Tears welled up and I was just barely able to thank her without telling her why. She had been the messenger that morning. That is what I was missing. It wasn’t the definition or a new metaphor. It was the blessing of the work of my hands – whatever that might be. I have never wondered since what I was meant to do.
I say all this because there might be someone reading this who is having the same experience. It may not be on a bus in Kenya on Easter but you are wondering what you are doing and whether or not you too have lost the plot line of your life. I would just like to say to you “Bless the work of your hands, my friend.”
I wish I could be there in person to speak that to you.


  1. This is wonderful Fred. I wish you were here as well…I’d love to hear you speak this to us. And bless the work of your hands today.

  2. Means more to me this very day than you knowFred. Bless you friend.

  3. You’ve named itFred and so many of us who work in the realm of intangibles and relationships know of which you speak. Gracestrength and joymy friend.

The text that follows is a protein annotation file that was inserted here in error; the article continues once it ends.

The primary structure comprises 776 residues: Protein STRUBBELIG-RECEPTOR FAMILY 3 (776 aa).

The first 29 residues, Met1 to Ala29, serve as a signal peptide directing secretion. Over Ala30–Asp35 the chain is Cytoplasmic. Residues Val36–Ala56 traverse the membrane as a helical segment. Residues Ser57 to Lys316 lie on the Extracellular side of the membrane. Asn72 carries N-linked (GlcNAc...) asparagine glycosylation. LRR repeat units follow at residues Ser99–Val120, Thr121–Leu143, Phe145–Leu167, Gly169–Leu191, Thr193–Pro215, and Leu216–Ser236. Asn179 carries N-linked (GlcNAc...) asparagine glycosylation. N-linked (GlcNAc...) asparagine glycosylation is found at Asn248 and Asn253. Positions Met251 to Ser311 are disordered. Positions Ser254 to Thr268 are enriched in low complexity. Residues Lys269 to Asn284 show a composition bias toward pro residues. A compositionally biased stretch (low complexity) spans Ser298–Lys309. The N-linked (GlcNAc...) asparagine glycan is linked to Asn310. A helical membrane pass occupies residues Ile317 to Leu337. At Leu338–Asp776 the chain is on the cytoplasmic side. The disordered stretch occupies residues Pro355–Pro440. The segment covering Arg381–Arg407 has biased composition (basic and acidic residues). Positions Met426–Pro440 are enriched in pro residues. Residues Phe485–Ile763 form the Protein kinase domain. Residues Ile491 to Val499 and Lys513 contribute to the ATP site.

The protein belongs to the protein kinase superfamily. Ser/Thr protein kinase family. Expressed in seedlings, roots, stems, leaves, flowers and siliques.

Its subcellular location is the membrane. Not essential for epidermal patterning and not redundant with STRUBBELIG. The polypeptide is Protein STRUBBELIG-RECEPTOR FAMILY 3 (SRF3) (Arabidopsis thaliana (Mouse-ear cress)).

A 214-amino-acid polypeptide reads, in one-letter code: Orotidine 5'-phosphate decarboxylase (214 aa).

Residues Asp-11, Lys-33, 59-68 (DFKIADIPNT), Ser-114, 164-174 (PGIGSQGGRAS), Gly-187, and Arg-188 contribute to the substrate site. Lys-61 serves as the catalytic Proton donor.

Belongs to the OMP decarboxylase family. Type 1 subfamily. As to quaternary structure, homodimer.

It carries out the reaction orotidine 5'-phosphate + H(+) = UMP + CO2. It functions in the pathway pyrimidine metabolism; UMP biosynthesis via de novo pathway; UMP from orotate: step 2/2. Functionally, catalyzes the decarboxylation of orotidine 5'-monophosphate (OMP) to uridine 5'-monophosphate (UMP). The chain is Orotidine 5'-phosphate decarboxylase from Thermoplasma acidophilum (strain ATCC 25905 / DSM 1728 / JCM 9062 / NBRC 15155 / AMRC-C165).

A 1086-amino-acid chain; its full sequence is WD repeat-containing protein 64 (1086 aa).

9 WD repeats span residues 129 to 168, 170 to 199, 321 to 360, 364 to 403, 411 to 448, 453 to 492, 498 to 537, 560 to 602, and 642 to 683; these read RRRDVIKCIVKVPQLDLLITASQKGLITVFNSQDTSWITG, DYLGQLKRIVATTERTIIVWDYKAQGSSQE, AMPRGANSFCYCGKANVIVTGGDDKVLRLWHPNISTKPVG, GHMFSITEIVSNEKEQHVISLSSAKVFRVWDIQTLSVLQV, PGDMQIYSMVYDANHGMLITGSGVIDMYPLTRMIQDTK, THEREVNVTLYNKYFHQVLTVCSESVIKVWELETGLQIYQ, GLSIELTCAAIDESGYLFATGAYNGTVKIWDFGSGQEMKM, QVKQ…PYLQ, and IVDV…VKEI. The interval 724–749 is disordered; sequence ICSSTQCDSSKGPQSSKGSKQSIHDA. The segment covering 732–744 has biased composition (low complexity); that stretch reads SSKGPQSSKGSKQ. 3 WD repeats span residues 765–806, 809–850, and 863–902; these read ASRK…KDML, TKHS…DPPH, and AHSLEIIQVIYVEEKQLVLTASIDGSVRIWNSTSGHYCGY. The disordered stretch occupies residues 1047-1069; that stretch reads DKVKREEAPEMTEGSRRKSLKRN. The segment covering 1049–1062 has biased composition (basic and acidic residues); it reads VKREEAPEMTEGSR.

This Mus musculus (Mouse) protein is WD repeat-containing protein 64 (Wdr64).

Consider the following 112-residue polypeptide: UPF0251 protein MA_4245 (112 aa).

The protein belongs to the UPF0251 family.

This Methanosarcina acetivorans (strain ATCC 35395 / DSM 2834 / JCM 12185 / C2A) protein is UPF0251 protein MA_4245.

4. Thanks for helping me put together my quilt and blessing my life for so many years now. What a privilege it has been and continues to be to be blessed by your hands.

  5. FredI think the metaphor is in your story itself in the journey. Your work is that of journeying together with your companions. We have unusual work that many cannot understandbut it is a delight to discern the breath of God in it. Thanks for journeying with me.

  6. To recognize the significance of another’s unique contribution and name it for them surely is one of the greatest privileges we have as the body of Christ. Thanks Fred for reminding us of this sacred calling through the faithful work of your hands.

  7. Wow! Sometimes just the thing I needed to hear from a source that was unexpected. Thank you Fred.

  8. Fred – you touched me deeply today with this little piece you wrote. I am now in Bulgaria for the start of another trip. Bless the work of your words and connections.